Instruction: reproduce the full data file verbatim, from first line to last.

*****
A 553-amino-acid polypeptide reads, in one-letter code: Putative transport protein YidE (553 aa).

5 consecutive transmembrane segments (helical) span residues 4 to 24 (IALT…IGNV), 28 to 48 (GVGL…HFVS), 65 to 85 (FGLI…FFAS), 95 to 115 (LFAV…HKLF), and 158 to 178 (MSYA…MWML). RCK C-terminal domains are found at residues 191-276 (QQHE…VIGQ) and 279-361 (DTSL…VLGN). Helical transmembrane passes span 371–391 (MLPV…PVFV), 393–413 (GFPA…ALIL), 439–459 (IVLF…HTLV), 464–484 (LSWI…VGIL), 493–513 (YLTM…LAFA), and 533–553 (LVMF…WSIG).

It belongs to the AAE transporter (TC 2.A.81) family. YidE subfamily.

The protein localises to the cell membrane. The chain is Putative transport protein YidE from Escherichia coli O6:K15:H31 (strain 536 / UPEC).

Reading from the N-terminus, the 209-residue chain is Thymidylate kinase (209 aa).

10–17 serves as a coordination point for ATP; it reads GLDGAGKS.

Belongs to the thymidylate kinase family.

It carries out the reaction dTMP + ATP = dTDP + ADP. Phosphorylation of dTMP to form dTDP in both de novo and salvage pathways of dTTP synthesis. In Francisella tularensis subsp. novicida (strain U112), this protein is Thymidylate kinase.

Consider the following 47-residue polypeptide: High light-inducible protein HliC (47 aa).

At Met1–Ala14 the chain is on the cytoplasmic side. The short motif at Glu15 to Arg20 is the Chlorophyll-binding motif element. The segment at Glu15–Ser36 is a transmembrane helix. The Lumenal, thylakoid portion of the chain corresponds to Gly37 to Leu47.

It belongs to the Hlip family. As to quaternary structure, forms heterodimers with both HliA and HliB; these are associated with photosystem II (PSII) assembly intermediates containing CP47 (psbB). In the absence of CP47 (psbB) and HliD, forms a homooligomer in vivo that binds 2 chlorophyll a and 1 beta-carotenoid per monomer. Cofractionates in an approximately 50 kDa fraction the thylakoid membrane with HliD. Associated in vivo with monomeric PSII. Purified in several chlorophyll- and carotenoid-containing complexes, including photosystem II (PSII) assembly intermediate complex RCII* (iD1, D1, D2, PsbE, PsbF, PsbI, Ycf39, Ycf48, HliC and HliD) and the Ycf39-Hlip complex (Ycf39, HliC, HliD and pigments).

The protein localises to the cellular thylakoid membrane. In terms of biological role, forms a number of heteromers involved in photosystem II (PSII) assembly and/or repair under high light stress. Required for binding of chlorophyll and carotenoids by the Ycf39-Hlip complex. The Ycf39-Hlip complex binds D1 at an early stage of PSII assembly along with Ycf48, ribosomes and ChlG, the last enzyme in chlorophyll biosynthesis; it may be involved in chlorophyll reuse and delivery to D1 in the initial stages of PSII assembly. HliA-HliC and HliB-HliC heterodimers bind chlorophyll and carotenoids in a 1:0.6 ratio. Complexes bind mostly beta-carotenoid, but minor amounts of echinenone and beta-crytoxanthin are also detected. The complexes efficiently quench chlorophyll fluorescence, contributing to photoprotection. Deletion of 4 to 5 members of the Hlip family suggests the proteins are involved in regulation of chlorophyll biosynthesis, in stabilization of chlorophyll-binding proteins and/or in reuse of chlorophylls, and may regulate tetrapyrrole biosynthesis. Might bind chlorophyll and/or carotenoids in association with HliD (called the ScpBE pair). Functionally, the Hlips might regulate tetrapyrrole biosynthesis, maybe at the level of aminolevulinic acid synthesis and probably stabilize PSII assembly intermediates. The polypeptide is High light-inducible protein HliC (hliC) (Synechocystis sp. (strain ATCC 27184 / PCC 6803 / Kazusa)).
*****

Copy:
A 553-amino-acid polypeptide reads, in one-letter code: Putative transport protein YidE (553 aa).

5 consecutive transmembrane segments (helical) span residues 4 to 24 (IALT…IGNV), 28 to 48 (GVGL…HFVS), 65 to 85 (FGLI…FFAS), 95 to 115 (LFAV…HKLF), and 158 to 178 (MSYA…MWML). RCK C-terminal domains are found at residues 191-276 (QQHE…VIGQ) and 279-361 (DTSL…VLGN). Helical transmembrane passes span 371–391 (MLPV…PVFV), 393–413 (GFPA…ALIL), 439–459 (IVLF…HTLV), 464–484 (LSWI…VGIL), 493–513 (YLTM…LAFA), and 533–553 (LVMF…WSIG).

It belongs to the AAE transporter (TC 2.A.81) family. YidE subfamily.

The protein localises to the cell membrane. The chain is Putative transport protein YidE from Escherichia coli O6:K15:H31 (strain 536 / UPEC).

Reading from the N-terminus, the 209-residue chain is Thymidylate kinase (209 aa).

10–17 serves as a coordination point for ATP; it reads GLDGAGKS.

Belongs to the thymidylate kinase family.

It carries out the reaction dTMP + ATP = dTDP + ADP. Phosphorylation of dTMP to form dTDP in both de novo and salvage pathways of dTTP synthesis. In Francisella tularensis subsp. novicida (strain U112), this protein is Thymidylate kinase.

Consider the following 47-residue polypeptide: High light-inducible protein HliC (47 aa).

At Met1–Ala14 the chain is on the cytoplasmic side. The short motif at Glu15 to Arg20 is the Chlorophyll-binding motif element. The segment at Glu15–Ser36 is a transmembrane helix. The Lumenal, thylakoid portion of the chain corresponds to Gly37 to Leu47.

It belongs to the Hlip family. As to quaternary structure, forms heterodimers with both HliA and HliB; these are associated with photosystem II (PSII) assembly intermediates containing CP47 (psbB). In the absence of CP47 (psbB) and HliD, forms a homooligomer in vivo that binds 2 chlorophyll a and 1 beta-carotenoid per monomer. Cofractionates in an approximately 50 kDa fraction the thylakoid membrane with HliD. Associated in vivo with monomeric PSII. Purified in several chlorophyll- and carotenoid-containing complexes, including photosystem II (PSII) assembly intermediate complex RCII* (iD1, D1, D2, PsbE, PsbF, PsbI, Ycf39, Ycf48, HliC and HliD) and the Ycf39-Hlip complex (Ycf39, HliC, HliD and pigments).

The protein localises to the cellular thylakoid membrane. In terms of biological role, forms a number of heteromers involved in photosystem II (PSII) assembly and/or repair under high light stress. Required for binding of chlorophyll and carotenoids by the Ycf39-Hlip complex. The Ycf39-Hlip complex binds D1 at an early stage of PSII assembly along with Ycf48, ribosomes and ChlG, the last enzyme in chlorophyll biosynthesis; it may be involved in chlorophyll reuse and delivery to D1 in the initial stages of PSII assembly. HliA-HliC and HliB-HliC heterodimers bind chlorophyll and carotenoids in a 1:0.6 ratio. Complexes bind mostly beta-carotenoid, but minor amounts of echinenone and beta-crytoxanthin are also detected. The complexes efficiently quench chlorophyll fluorescence, contributing to photoprotection. Deletion of 4 to 5 members of the Hlip family suggests the proteins are involved in regulation of chlorophyll biosynthesis, in stabilization of chlorophyll-binding proteins and/or in reuse of chlorophylls, and may regulate tetrapyrrole biosynthesis. Might bind chlorophyll and/or carotenoids in association with HliD (called the ScpBE pair). Functionally, the Hlips might regulate tetrapyrrole biosynthesis, maybe at the level of aminolevulinic acid synthesis and probably stabilize PSII assembly intermediates. The polypeptide is High light-inducible protein HliC (hliC) (Synechocystis sp. (strain ATCC 27184 / PCC 6803 / Kazusa)).